Unfortunately, when technology changes, you sometimes have to spend money to keep up with it. While I would not waste my money on the least expensive calibrators available, I do consider the money for an EyeOne well worth it. It's worth it in knowing that you're calibrated and your files are right. It's worth it in the savings you'll see in fewer rounds of prints to get a good one or proofs if that's your choice. Sure, you CAN use the old file on an LCD, but it really doesn't work very well. I hate to say it, but when you're in the imaging game at any level, you sometimes need to spend a few dollars (or a few thousand) in order to do things right.

    Let's see...

    Radius PressView $2500
    Barco Ref V $4500
    3 Sony Artisans @ $1500
    Praxisoft Profiler $2000
    ProfileMaker $3000
    Spectrolino T $6000
    DTP-92 Calibrator $ 600

    In the last ten years just a few of the items purchased in the quest for better and more predictable color. Admittedly I am a professional, but it just illustrates what you can spend if you're so inclined. And notice that the best calibrator of years past - the DTP-92 - was over three times what a modern EyeOne goes for today. A couple hundred really isn't much.
     
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    Sep 13, 2008 2:44 AM   in reply to (Peter_Ho)
    While not disputing the need to calibrate, it is important to realise that many of the posters on this forum are not professionals and to them the outlay for a hardware calibration system may be more than they can easily afford.

    I have helped many users to get their monitors profiled with Adobe Gamma and other software solutions and, while it is not an acceptable method for guaranteed colour precision, it will get rid of obvious colour casts.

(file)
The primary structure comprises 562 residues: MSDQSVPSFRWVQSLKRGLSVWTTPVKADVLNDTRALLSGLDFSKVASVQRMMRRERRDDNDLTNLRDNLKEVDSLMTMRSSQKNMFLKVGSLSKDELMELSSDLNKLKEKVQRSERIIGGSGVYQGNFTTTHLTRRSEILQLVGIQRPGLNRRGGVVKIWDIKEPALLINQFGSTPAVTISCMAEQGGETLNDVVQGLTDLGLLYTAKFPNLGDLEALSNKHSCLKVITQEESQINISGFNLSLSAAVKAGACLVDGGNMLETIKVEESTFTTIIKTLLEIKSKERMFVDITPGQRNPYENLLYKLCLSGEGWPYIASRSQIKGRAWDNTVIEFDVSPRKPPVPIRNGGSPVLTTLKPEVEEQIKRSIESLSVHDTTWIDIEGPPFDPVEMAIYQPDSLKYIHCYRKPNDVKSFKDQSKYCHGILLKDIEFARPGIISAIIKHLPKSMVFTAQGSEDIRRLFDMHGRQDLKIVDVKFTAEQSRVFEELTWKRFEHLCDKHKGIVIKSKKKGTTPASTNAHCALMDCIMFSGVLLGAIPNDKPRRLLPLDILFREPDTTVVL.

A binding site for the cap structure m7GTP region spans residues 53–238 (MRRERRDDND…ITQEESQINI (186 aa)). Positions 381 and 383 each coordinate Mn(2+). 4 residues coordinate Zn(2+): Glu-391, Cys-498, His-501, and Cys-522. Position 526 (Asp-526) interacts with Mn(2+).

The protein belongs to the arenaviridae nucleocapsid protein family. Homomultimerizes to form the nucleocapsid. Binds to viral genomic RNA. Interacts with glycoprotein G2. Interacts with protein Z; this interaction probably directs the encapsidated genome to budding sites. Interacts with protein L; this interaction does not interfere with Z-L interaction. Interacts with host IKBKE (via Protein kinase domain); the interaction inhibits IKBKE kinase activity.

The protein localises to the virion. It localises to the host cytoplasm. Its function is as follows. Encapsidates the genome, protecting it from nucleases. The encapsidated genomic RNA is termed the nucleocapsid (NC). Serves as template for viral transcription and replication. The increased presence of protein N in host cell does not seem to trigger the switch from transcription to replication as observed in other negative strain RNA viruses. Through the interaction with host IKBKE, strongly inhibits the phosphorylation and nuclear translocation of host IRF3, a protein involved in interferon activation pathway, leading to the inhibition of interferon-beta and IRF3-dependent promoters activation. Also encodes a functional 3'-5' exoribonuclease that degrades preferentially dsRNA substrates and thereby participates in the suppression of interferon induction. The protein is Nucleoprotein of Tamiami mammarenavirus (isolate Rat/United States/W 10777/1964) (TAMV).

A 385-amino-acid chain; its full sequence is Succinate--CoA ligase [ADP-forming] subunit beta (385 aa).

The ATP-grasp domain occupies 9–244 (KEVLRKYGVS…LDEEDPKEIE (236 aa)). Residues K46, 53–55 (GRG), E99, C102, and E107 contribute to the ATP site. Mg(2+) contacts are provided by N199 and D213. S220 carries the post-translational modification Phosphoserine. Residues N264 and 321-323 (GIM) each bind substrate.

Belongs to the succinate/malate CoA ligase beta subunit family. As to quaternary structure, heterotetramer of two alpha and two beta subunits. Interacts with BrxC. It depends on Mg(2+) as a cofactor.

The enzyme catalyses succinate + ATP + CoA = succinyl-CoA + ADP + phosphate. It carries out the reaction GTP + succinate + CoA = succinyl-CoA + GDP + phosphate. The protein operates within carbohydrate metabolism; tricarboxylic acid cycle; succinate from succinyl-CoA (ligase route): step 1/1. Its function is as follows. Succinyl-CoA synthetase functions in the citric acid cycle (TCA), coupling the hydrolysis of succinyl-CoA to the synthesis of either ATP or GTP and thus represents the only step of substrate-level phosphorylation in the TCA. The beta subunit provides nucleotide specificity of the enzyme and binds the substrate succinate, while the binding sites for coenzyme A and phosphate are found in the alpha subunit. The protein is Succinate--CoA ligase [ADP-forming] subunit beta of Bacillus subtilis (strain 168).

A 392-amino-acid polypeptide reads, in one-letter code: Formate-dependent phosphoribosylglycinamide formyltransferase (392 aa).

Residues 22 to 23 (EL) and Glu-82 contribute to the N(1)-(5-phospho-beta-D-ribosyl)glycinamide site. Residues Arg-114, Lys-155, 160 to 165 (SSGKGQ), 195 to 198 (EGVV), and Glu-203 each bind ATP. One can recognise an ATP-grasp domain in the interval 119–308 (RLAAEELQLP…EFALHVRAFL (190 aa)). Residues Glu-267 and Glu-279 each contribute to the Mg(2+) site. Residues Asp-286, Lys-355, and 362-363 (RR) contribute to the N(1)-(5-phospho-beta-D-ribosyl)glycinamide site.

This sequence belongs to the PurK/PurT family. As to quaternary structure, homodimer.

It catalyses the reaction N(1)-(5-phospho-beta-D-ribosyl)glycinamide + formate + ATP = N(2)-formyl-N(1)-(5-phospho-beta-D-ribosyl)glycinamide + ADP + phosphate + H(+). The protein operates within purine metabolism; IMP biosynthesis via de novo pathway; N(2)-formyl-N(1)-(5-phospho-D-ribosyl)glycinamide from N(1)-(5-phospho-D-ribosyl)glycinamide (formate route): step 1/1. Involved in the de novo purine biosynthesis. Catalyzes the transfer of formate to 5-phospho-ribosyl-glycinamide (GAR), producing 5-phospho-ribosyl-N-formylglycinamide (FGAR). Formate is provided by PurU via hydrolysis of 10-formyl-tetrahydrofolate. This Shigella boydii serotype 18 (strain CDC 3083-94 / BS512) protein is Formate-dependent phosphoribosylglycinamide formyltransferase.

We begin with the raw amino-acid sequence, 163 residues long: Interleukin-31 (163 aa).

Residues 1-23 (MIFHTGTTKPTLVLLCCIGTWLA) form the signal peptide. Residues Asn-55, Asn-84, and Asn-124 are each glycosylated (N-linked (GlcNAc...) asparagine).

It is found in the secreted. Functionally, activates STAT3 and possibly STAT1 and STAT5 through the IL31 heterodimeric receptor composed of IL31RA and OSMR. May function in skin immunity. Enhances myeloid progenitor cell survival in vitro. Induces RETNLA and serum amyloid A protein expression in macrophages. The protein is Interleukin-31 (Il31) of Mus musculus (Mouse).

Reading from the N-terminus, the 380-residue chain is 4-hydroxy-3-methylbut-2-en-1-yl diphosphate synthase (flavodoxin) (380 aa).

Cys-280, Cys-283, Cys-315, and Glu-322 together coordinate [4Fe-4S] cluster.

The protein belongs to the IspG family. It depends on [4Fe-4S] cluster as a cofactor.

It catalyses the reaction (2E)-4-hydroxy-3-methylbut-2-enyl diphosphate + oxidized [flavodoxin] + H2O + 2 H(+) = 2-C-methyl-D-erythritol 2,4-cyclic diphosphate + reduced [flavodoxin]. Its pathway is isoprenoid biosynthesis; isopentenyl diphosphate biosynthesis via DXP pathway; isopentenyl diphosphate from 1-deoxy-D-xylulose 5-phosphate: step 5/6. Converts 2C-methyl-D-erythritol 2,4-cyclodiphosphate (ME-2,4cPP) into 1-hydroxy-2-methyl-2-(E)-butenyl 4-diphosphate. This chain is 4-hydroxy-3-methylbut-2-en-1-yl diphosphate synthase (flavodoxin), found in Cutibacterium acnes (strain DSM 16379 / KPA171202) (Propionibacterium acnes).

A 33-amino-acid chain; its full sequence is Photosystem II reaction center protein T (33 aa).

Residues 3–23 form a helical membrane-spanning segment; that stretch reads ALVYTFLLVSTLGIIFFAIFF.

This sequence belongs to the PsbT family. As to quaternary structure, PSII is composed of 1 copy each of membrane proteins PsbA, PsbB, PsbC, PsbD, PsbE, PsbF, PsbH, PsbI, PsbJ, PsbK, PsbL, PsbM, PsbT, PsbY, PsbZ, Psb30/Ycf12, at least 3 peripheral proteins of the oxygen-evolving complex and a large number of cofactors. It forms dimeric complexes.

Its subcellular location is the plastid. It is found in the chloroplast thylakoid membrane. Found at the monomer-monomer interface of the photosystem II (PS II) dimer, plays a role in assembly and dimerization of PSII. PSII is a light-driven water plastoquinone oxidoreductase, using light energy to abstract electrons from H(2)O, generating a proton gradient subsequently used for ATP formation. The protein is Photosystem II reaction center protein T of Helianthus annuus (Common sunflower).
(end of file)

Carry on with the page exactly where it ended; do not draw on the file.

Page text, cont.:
In many cases that is enough. If their results from the printer are OK for them, they are happy.
     
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    Sep 13, 2008 7:17 AM   in reply to (Peter_Ho)
    <nodding>
     
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    Sep 13, 2008 11:48 AM   in reply to (Peter_Ho)
    Have a Huey Pro... had CRT monitors, so no problem of sticking the probe on the glass. Have just bought TFT/LCDs and the screen is 'soft'. So how do i do it?

    Cheers,

    JJ
     
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    Sep 13, 2008 12:58 PM   in reply to (Peter_Ho)
    Me no idea, sorry. I am the happy owner of a i1. Never looked back for A.Gamma ;P

    You might like reading this page
     
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    Jan 15, 2010 11:23 AM   in reply to (Peter_Ho)
     
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    Jan 15, 2010 12:32 PM   in reply to Imwil

    Much easier to use is Calibrize.


    http://www.calibrize.com/

     
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    Jan 15, 2010 12:38 PM   in reply to (Peter_Ho)

    Back from the dead thread.